In what is apparently one of the first types of these laws in the country, students in Oregon are now allowed to take mental health days as an excused absence. Only one other state, Utah, offers similar rules and protections, The Associated Press reported.
The new law will treat mental and physical health the same, the AP reported.
Student leaders spearheaded the push for mental health days. Haily Hardcastle said she was spurred to action after the Parkland, Florida shooting.
She said she came up with the idea to respond to what she called a mental health crisis in schools and to "encourage kids to admit when they're struggling."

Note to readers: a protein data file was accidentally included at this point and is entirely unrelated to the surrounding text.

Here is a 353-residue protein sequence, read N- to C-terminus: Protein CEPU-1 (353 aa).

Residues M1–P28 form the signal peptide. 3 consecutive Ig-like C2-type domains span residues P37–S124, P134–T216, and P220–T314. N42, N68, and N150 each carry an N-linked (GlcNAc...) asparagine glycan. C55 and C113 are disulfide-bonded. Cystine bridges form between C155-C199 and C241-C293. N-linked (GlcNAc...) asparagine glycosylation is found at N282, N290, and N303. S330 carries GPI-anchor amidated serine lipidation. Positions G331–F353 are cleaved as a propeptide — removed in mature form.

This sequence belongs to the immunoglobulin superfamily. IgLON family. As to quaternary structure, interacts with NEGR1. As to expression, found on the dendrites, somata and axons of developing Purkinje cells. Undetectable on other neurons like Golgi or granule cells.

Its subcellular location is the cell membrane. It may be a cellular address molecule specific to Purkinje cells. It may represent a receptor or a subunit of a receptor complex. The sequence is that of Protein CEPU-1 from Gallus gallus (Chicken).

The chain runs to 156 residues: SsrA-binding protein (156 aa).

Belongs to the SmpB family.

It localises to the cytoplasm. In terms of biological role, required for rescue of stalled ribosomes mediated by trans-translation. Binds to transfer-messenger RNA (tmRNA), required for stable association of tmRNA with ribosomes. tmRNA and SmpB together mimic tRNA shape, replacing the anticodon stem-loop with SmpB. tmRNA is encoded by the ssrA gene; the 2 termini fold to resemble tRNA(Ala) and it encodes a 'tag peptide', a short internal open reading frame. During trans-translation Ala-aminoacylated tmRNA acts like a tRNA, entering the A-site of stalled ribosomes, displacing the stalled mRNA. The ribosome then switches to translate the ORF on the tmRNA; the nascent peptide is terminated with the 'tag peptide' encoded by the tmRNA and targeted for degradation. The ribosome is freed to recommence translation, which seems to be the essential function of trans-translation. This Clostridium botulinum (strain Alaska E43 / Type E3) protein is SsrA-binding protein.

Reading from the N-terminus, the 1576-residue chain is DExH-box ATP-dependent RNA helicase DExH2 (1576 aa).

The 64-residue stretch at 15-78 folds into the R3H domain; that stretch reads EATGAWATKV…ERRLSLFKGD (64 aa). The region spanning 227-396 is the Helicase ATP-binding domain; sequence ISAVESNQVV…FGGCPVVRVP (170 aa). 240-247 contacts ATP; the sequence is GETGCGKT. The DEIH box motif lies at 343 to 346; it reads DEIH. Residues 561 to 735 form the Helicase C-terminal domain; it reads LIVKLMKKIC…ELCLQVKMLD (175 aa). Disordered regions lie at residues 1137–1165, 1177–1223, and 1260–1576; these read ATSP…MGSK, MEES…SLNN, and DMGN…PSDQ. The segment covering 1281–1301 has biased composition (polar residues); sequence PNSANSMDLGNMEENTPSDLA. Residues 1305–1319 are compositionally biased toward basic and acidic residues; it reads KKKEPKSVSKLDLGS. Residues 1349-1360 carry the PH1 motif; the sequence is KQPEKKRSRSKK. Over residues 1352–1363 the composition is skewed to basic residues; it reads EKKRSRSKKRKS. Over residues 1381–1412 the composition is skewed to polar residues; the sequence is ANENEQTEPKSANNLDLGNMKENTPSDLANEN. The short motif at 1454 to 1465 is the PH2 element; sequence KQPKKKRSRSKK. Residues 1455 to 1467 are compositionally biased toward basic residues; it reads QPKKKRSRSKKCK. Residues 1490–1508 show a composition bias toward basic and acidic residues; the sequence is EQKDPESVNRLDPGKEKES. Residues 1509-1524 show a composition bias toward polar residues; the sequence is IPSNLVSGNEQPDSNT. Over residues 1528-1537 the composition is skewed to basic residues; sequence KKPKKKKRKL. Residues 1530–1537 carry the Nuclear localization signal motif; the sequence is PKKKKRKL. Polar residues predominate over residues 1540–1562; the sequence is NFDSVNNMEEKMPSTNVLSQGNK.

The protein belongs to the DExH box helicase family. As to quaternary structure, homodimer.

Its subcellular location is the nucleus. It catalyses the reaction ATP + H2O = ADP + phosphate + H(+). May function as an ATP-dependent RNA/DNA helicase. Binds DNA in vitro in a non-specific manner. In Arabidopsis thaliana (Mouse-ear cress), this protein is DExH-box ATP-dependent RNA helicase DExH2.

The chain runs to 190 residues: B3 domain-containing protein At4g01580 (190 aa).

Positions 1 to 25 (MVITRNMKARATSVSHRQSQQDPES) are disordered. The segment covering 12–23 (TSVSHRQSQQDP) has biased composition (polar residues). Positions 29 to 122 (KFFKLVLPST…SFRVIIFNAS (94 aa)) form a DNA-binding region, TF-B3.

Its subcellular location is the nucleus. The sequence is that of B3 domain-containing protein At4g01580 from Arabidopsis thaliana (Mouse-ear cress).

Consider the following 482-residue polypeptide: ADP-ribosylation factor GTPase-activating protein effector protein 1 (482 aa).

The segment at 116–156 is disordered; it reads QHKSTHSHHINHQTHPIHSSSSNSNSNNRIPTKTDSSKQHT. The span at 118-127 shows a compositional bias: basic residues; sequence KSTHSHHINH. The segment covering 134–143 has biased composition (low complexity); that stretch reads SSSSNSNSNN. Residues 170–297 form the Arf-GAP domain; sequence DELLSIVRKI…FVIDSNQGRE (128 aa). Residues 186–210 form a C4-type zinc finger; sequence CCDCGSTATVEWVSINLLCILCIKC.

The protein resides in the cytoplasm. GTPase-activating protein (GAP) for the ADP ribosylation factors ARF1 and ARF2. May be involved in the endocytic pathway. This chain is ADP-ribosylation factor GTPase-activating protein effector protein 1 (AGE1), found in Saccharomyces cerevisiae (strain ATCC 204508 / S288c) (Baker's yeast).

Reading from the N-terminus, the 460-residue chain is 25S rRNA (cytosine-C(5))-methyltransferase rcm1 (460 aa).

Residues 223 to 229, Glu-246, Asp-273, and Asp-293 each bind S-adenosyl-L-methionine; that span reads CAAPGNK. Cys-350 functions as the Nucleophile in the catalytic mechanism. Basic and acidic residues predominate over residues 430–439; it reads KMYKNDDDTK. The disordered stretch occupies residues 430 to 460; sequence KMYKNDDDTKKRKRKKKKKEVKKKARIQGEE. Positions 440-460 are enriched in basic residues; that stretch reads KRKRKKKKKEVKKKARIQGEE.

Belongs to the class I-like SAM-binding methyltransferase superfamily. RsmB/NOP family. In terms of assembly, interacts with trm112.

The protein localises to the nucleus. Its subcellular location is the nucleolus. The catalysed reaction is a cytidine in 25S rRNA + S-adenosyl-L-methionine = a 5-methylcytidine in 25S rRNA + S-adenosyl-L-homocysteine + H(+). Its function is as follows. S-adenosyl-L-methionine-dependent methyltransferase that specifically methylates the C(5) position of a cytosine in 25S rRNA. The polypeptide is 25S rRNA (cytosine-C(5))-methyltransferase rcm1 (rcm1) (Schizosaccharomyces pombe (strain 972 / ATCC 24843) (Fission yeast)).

Mental health advocate Debbie Plotnik says this is a first step in reducing the stigma around mental health.
"We need to say it's just as OK to take care for mental health reasons as it is to care for a broken bone or a physical illness," Plotnik told the AP.
Hardcastle admits that students will probably take the same amount of time off that they did before the law was passed, but they won't lie about why they're taking the day, the AP reported.
Students can legally take up to five excused absences in a three month period. Any more than that and the principal has to sign off on it, the AP reported.